Cell Signaling in Psoriasis for Ingredient Evaluation and Product Design

Apr 1, 2009 | Contact Author | By: F.X. Bernard, N. Pedretti, F. Juchaux, C. Barrault and K. Guilloteau, BIOalternatives SAS; and K. Guilloteau, K. Boniface, J.C. Lecron and F. Morel, Laboratoire Inflammation, Tissus Epithéliaux et Cytokines, Université de Poitiers
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Title: Cell Signaling in Psoriasis for Ingredient Evaluation and Product Design
skin inflammationx psoriasisx keratinocytesx infiltrating leukocytesx cytokinesx in vitro modelx
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Keywords: skin inflammation | psoriasis | keratinocytes | infiltrating leukocytes | cytokines | in vitro model

Abstract: In this paper, the authors focus on the dialogue between skin epithelial cells and immune cells in the context of an inflammatory situation, i.e., psoriasis. The aim is to design in vitro models relevant to in vivo skin inflammation that can then be used to screen and evaluate potential cosmetic products.

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Skin represents the first line of defense against various stresses including pathogens and injuries. Within skin, cutaneous homeostasis is maintained by permanent cross-talk between skin cells, epidermal keratinocytes in particular, and cells of the immune system residing in the skin or recruited through the local production of cytokines and chemokines (see Figure 1).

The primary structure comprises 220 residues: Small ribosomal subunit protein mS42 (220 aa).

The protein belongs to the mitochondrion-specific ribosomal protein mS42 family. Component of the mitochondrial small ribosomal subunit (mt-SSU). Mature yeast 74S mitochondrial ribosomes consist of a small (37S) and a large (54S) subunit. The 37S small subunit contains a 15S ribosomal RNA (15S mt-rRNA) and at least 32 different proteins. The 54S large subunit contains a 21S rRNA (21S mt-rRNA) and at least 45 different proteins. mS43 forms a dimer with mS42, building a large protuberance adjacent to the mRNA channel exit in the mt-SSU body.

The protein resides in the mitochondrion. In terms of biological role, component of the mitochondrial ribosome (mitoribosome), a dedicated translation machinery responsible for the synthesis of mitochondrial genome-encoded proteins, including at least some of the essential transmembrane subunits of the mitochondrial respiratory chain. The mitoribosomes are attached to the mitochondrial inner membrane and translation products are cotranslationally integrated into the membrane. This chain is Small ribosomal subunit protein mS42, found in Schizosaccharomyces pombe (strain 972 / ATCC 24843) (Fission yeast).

The antigen-presenting cells—dendritic cells (DC) or Langerhans cells (LC)—are major early actors in the inflammatory or allergic response.1, 2 Recruitment and activation of immune or blood cells, such as T lymphocytes (TL), polymorphonuclear leukocytes (PMN) or others, leads to keratinocyte stimulation and the installation of an inflammatory loop. This inflammatory loop represents the innate defense of the skin but its deregulation may lead to more or less severe skin symptoms. 

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Table 1: Data regarding the selected cytokines

 Table 1: Data regarding the selected cytokines

Figure 1. Dialogue between blood and immune cells and keratinocytes in skin inflammation

Figure 1. Dialogue between blood and immune cells and keratinocytes in  skin inflammation

Figure 2. Keratinocyte response to infiltrated leukocyte in psoriatic skin

 Figure 2. Keratinocyte response to infiltrated leukocyte in psoriatic skin

Figure 3. Dual, parallel strategies for identifying cytokines

 Figure 3. Dual, parallel strategies for identifying cytokines

Figure 4. cDNA

 Figure 4. cDNA

Figure 5. cDNA with 32 individual cytokines (partial data)

F igure 5. cDNA  with 32 individual cytokines  (partial data)

Figure 6. Analysis of the expression of S100A7

 Figure 6. Analysis of the expression of S100A7

Figure 7. Summary of the signaling pathways and gene/protein

 Figure 7. Summary of the signaling pathways and gene/protein

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